Which leads me to Problem Number Two: Some of the very people who won’t and don’t volunteer for classrooms, board positions, and committees tend to go one further and increase the work load for us. How? Oh, I’m glad you asked. Because I am in the thick of lacrosse season, I’ll use current examples.
As Board Secretary, a few of the major tasks of my job are:
*collecting all of the forms, including sports physicals, from every player (this year, it’s six different forms for each of 75 players) and alphabetizing them into a huge three-ring binder
*inputting all of their personal information (addresses, phone numbers, positions, etc.) into various charts as well as a Club Directory
*sending out team e-mails
*general communication with families
Did you do the math? I am in charge of collecting 450 individual pieces of paper. The deadline for these papers was the first day of tryouts a few days ago, and this deadline was publicized starting in December. I was chasing these pieces of paper down until the last minute. I spent HOURS e-mailing families to remind them of what they had yet to turn in, responding to e-mails in which I was told that “they thought they already turned it in”, and getting in touch with people to ask them for the information that they left blank on the forms that they did turn in.
I send out team e-mails to inform people of important club information like dates, times, and locations of practices, meetings, and games. You have no idea how many people don’t open these e-mails at all (I use Constant Contact, and with one click on their website I can see how many “opens” each e-mail has), and you have no idea how many e-mails I get that are replied DIRECTLY from the team e-mail I’ve just sent, asking a question that was clearly answered in the team e-mail.
I was contacted the night before practices started by at least four families, saying that their sons didn’t have rides to practices because both parents work, and could I help them figure out who to ask for help. (Wouldn’t you think of that when you sign your kid up for the program and start trying to solve that problem a little earlier? Just asking.)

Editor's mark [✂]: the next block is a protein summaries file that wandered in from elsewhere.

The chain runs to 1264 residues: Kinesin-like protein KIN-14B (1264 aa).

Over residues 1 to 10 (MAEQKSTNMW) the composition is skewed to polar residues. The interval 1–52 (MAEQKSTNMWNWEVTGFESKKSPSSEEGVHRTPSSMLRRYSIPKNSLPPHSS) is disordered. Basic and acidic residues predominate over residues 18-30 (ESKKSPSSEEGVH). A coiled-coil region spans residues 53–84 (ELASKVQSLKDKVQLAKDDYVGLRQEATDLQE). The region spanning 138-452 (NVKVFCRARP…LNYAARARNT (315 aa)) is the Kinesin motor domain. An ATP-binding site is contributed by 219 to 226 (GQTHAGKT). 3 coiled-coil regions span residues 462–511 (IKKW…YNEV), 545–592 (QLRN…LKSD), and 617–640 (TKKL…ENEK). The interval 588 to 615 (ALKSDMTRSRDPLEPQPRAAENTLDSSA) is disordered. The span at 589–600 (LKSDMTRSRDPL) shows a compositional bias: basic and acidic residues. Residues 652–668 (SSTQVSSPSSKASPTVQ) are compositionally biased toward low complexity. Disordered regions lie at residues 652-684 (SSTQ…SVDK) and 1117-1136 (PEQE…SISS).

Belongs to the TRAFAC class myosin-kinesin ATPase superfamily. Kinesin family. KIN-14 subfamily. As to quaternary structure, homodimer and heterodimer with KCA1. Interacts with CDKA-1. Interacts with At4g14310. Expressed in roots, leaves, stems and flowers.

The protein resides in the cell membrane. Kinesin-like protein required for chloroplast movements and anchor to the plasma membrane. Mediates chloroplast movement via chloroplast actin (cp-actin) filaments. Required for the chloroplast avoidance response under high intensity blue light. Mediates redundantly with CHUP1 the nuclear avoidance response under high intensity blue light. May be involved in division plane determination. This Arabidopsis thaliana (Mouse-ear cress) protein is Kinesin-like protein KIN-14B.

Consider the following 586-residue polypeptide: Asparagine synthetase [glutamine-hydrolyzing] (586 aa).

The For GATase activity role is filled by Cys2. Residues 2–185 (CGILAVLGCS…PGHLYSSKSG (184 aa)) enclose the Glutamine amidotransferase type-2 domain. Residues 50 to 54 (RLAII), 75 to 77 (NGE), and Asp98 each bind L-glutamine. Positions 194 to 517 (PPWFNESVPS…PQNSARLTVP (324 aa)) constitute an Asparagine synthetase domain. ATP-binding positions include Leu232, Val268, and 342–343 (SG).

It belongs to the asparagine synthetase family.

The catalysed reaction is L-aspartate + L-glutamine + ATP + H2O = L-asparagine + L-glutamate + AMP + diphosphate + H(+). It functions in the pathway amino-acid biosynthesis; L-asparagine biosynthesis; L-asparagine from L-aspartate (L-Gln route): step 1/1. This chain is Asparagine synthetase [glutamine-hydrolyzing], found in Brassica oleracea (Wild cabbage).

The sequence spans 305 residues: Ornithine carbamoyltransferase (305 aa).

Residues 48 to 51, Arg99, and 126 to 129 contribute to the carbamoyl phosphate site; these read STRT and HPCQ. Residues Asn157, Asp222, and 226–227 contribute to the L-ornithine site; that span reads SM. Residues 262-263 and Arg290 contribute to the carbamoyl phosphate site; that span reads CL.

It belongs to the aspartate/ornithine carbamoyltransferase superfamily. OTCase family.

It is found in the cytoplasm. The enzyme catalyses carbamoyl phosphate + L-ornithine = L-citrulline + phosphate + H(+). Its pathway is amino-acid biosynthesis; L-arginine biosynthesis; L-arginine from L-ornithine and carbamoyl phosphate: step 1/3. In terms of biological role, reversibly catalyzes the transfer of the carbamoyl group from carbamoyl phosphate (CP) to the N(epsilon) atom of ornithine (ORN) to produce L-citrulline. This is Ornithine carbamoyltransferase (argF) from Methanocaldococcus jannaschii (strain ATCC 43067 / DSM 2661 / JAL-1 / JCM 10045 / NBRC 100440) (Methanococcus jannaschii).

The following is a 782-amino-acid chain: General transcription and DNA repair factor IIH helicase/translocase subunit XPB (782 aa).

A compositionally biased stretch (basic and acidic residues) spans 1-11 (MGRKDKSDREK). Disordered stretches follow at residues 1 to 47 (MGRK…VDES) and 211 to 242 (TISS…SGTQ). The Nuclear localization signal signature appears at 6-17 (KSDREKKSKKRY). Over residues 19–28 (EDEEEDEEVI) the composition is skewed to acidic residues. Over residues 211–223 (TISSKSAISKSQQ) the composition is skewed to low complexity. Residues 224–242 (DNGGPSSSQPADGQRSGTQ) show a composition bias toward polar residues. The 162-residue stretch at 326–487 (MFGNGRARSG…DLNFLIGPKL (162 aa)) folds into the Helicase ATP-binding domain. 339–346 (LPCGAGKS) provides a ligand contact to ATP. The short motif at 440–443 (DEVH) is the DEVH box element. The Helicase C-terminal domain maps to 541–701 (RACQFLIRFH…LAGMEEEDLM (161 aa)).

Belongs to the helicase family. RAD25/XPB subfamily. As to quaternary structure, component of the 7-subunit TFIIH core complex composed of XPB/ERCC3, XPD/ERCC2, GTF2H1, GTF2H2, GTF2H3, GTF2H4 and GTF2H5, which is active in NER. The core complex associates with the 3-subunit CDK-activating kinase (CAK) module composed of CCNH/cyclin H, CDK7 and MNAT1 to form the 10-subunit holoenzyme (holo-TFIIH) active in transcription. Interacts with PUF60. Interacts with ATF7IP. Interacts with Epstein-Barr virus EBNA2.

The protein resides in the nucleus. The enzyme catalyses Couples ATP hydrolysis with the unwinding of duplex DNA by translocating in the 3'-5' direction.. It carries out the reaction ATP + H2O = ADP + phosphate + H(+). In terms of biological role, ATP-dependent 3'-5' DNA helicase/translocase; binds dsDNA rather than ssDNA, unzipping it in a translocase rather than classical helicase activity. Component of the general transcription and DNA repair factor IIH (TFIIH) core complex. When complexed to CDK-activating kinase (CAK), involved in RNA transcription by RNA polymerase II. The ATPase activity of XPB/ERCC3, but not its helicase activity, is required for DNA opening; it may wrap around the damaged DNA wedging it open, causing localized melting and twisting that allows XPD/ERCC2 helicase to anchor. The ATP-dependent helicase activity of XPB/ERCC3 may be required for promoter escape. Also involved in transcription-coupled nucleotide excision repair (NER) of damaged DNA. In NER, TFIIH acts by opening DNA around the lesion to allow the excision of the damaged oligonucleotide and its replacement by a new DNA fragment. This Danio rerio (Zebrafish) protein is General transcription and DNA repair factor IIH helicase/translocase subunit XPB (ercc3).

I have been put into an impossible situation in the middle of divorced parents, when both of them insisted that I list him (and her) the primary contact under their son’s name in the directory. (Awkward.)
Are you getting the idea here?
All of these problems could be solved very easily. If these people would turn in forms on time, read my e-mails, figure out carpools (or ask for help) ahead of time, and get on the same page for their kids, they would make my job easier, and would cause me to have less regrets about volunteering in the first place. I can’t begin to add up the hours of unnecessary activity I’ve put in on top of my necessary tasks. I signed on to do the necessary stuff. The hours and hours of uncalled-for miscellanea? Not so much.
This is how people get burned out.
You know what happens to volunteers who get burned out, right? They begin saying “no” because the job starts feeling more like a major hassle than an act of goodwill. You know that little bit of time with my family that I sacrificed in order to volunteer? That little bit has grown into a big bit, and now, not only are the non-volunteers still getting their normal amount of time with family plus the comfort in knowing that things are being taking care of for them, but I am missing out on scads more time with MY family than I thought I would, I’m stressed out with a to-do list a mile long, and yet I’m the one who stepped up to do a nice thing. Wrong, wrong, wrong.
So here’s the suggestion: if you don’t want to volunteer to be one of the people that keeps things moving in an organization that directly benefits you and your family, PLEASE don’t make more work for those who do. Make their job easier by taking care of the responsibilities that only you can do, and do that in a timely manner.
And then, make sure to thank that volunteer when you next see them. They’ll appreciate that you thought to do that.
Thank you for your time and attention.
*John Heywood (1497-1580)
**I’m not really only talking about kids’ programming here. If you don’t have kids, think about organizations that are important to you. Humane Society? The Red Cross? A local nursing home? Whatever.
***And if you’ve turned in everything on time, you might get a big kiss and a hug. Just sayin’.
©2010 Suburban Scrawl